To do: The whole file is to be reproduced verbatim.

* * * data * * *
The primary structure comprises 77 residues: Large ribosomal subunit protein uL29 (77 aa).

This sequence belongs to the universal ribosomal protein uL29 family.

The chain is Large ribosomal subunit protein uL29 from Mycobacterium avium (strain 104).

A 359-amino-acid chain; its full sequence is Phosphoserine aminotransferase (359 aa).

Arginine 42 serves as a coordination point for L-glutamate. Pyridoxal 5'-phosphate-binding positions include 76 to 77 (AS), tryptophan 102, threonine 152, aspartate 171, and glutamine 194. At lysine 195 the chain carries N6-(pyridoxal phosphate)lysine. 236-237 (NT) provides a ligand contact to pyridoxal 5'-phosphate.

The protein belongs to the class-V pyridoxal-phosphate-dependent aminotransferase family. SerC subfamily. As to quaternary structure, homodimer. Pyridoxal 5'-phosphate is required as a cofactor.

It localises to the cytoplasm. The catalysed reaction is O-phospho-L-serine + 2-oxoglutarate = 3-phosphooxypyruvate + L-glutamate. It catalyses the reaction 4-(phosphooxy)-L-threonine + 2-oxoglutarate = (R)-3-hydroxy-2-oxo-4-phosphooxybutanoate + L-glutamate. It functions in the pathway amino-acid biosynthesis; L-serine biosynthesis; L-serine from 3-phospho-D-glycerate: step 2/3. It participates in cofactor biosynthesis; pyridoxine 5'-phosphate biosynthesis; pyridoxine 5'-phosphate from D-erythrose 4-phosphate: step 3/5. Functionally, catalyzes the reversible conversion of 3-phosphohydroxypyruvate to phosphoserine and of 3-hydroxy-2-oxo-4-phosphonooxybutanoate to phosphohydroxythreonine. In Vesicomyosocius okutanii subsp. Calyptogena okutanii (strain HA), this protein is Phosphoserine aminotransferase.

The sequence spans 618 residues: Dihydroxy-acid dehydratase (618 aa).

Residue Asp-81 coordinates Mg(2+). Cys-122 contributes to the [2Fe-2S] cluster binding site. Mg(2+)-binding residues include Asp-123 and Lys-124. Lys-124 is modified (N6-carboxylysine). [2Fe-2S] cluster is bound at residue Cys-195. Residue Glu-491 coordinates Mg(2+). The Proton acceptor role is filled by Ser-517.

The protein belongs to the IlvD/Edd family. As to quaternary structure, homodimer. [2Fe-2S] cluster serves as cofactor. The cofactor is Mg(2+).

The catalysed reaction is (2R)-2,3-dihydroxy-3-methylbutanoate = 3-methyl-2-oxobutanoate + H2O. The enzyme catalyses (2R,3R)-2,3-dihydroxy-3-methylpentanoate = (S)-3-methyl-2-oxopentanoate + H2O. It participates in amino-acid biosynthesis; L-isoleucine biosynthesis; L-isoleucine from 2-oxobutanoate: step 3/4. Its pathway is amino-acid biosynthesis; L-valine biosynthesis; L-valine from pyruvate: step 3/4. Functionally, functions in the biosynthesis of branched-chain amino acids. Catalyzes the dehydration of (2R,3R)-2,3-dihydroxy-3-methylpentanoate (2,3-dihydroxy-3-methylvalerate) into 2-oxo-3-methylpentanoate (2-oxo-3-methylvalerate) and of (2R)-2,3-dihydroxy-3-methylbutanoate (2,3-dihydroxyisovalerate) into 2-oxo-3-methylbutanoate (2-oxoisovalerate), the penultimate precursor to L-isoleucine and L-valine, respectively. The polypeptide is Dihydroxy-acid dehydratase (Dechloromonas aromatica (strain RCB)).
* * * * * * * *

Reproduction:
The primary structure comprises 77 residues: Large ribosomal subunit protein uL29 (77 aa).

This sequence belongs to the universal ribosomal protein uL29 family.

The chain is Large ribosomal subunit protein uL29 from Mycobacterium avium (strain 104).

A 359-amino-acid chain; its full sequence is Phosphoserine aminotransferase (359 aa).

Arginine 42 serves as a coordination point for L-glutamate. Pyridoxal 5'-phosphate-binding positions include 76 to 77 (AS), tryptophan 102, threonine 152, aspartate 171, and glutamine 194. At lysine 195 the chain carries N6-(pyridoxal phosphate)lysine. 236-237 (NT) provides a ligand contact to pyridoxal 5'-phosphate.

The protein belongs to the class-V pyridoxal-phosphate-dependent aminotransferase family. SerC subfamily. As to quaternary structure, homodimer. Pyridoxal 5'-phosphate is required as a cofactor.

It localises to the cytoplasm. The catalysed reaction is O-phospho-L-serine + 2-oxoglutarate = 3-phosphooxypyruvate + L-glutamate. It catalyses the reaction 4-(phosphooxy)-L-threonine + 2-oxoglutarate = (R)-3-hydroxy-2-oxo-4-phosphooxybutanoate + L-glutamate. It functions in the pathway amino-acid biosynthesis; L-serine biosynthesis; L-serine from 3-phospho-D-glycerate: step 2/3. It participates in cofactor biosynthesis; pyridoxine 5'-phosphate biosynthesis; pyridoxine 5'-phosphate from D-erythrose 4-phosphate: step 3/5. Functionally, catalyzes the reversible conversion of 3-phosphohydroxypyruvate to phosphoserine and of 3-hydroxy-2-oxo-4-phosphonooxybutanoate to phosphohydroxythreonine. In Vesicomyosocius okutanii subsp. Calyptogena okutanii (strain HA), this protein is Phosphoserine aminotransferase.

The sequence spans 618 residues: Dihydroxy-acid dehydratase (618 aa).

Residue Asp-81 coordinates Mg(2+). Cys-122 contributes to the [2Fe-2S] cluster binding site. Mg(2+)-binding residues include Asp-123 and Lys-124. Lys-124 is modified (N6-carboxylysine). [2Fe-2S] cluster is bound at residue Cys-195. Residue Glu-491 coordinates Mg(2+). The Proton acceptor role is filled by Ser-517.

The protein belongs to the IlvD/Edd family. As to quaternary structure, homodimer. [2Fe-2S] cluster serves as cofactor. The cofactor is Mg(2+).

The catalysed reaction is (2R)-2,3-dihydroxy-3-methylbutanoate = 3-methyl-2-oxobutanoate + H2O. The enzyme catalyses (2R,3R)-2,3-dihydroxy-3-methylpentanoate = (S)-3-methyl-2-oxopentanoate + H2O. It participates in amino-acid biosynthesis; L-isoleucine biosynthesis; L-isoleucine from 2-oxobutanoate: step 3/4. Its pathway is amino-acid biosynthesis; L-valine biosynthesis; L-valine from pyruvate: step 3/4. Functionally, functions in the biosynthesis of branched-chain amino acids. Catalyzes the dehydration of (2R,3R)-2,3-dihydroxy-3-methylpentanoate (2,3-dihydroxy-3-methylvalerate) into 2-oxo-3-methylpentanoate (2-oxo-3-methylvalerate) and of (2R)-2,3-dihydroxy-3-methylbutanoate (2,3-dihydroxyisovalerate) into 2-oxo-3-methylbutanoate (2-oxoisovalerate), the penultimate precursor to L-isoleucine and L-valine, respectively. The polypeptide is Dihydroxy-acid dehydratase (Dechloromonas aromatica (strain RCB)).